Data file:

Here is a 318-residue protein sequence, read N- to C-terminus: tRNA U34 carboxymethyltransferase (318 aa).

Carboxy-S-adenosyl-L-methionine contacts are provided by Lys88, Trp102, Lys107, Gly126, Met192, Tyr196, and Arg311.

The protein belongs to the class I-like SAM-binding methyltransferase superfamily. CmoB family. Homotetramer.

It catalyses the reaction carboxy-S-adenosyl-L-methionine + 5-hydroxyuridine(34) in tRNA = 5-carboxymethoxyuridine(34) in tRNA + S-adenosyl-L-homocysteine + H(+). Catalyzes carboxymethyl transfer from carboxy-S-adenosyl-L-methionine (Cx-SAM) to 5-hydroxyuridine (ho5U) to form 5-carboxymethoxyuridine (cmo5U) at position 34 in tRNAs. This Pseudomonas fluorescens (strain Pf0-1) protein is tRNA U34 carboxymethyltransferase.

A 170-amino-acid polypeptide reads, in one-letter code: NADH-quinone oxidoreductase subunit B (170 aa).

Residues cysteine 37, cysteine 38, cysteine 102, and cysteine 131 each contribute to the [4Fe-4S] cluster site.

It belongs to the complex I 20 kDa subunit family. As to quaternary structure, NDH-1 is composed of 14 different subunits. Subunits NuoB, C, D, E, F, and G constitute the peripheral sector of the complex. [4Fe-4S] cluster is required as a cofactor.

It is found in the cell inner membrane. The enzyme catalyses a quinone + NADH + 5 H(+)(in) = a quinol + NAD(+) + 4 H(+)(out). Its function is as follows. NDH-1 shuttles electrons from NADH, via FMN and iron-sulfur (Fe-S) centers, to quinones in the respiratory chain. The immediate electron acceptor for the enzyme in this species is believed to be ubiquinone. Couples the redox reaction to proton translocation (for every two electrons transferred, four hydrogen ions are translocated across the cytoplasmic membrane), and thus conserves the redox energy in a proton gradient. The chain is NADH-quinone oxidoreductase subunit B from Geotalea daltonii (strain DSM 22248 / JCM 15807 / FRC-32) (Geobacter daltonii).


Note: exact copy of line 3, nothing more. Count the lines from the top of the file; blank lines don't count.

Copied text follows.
The protein belongs to the class I-like SAM-binding methyltransferase superfamily. CmoB family. Homotetramer.